Style / August 2017

Celluloid Style: Quadrophenia

An irresistible nostalgia surrounds Quadrophenia, and the style that came out of the era’s mod mentality will forever symbolise the pride and prowess with which the characters dressed.

Phil Daniels and Leslie Ash in Quadrophrenia, 1979. Daniels wears a striped boating blazer with strong roped shoulders and slim notch lapels whilst astride his heavily customised Lambretta scooter.

I remember the first time I watched Quadrophenia. It was 1983 and my family had recently purchased a VHS player (a very nice JVC toploader) and joined the local video club. Amongst the usual fodder of action movies and college sex comedies I rented and enjoyed was the British film Quadrophenia. Chosen by my father, who was a mod in the sixties, it was a startling contrast to the American films I had been viewing. I loved it. The language, the music, the style. Set in 1964 and based on the 1973 concept album by The Who, it tells the story of a young suburban lad by the name of Jimmy Cooper, played with such enthusiasm by Phil Daniels. Frustrated by his surroundings, he takes great pride in being a mod as it gives him a sense of identity away from his parents’ normal existence. The dialogue is razor sharp, very realistic (at least to anyone from London) and very quotable.

Stylistically the film is as much about the mod revival of 1979 (when it was released) as it is the 1960s, and is littered with historical inaccuracies, but that doesn’t matter. The low production values only add to the film’s charm - if you can call a movie that drops the c-bomb regularly ‘charming’. The scene where Jimmy talks with passion and excitement about the suit he is having made - to impress Steph (played by a young Leslie Ash) - is priceless … “three buttons, side vents, sixteen inch bottoms, dark brown”, he raves. With this suit he is no longer just a junior in the post room of a Soho advertising agency. He becomes a “face”; a well-dressed mod to be admired by his contemporaries.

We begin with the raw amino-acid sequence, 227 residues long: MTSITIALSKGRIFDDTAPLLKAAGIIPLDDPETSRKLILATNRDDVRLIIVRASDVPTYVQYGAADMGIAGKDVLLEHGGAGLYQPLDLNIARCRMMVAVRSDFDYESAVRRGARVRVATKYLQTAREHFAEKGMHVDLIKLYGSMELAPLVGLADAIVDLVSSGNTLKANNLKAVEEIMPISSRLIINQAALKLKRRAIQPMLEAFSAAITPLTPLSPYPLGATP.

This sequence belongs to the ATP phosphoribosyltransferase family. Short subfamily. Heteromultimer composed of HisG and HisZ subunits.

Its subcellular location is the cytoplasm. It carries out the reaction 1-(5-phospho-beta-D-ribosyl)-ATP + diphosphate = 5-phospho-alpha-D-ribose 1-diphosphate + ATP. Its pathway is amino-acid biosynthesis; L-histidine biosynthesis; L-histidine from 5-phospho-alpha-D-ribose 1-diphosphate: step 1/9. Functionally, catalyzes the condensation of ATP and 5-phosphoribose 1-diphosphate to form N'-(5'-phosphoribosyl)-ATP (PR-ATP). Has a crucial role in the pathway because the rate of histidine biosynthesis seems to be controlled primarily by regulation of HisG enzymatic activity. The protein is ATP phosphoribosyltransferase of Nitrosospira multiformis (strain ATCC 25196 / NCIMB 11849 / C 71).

There is another great scene where Jimmy goes to the tailors to pay the last instalment on his suit. Before the days of credit cards or free bank accounts this was the way for the working class to obtain made-to-measure. Another truthful historical nugget is how the tailor isn't some Carnaby-esque boutique selling ‘fab gear’, but the local men's outfitters. In the scene, another young mod is having a fitting and is arguing with the tailor about the suppression in the waist as he wants a closer fit. “Fuckin’ rent-a-tent, innit”, mutters the customer’s mate to a very harassed tailor. Even getting a suit made to your specifications is a battle but this only adds to the siege mentality of the mod. It is them against the world. I would also point out how well-fitted the suits are compared to the recent high street skinny suit fashion. The mod suit was slim but the only person in the 1960s who wore his tailoring that short and tight was Norman Wisdom.

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Christopher Modoo

Christopher Modoo is 'The Urbane Outfitter', with twenty five years of experience in classic menswear. He has conducted suit fittings in both Beckingham and Buckingham Palace. He hates short socks.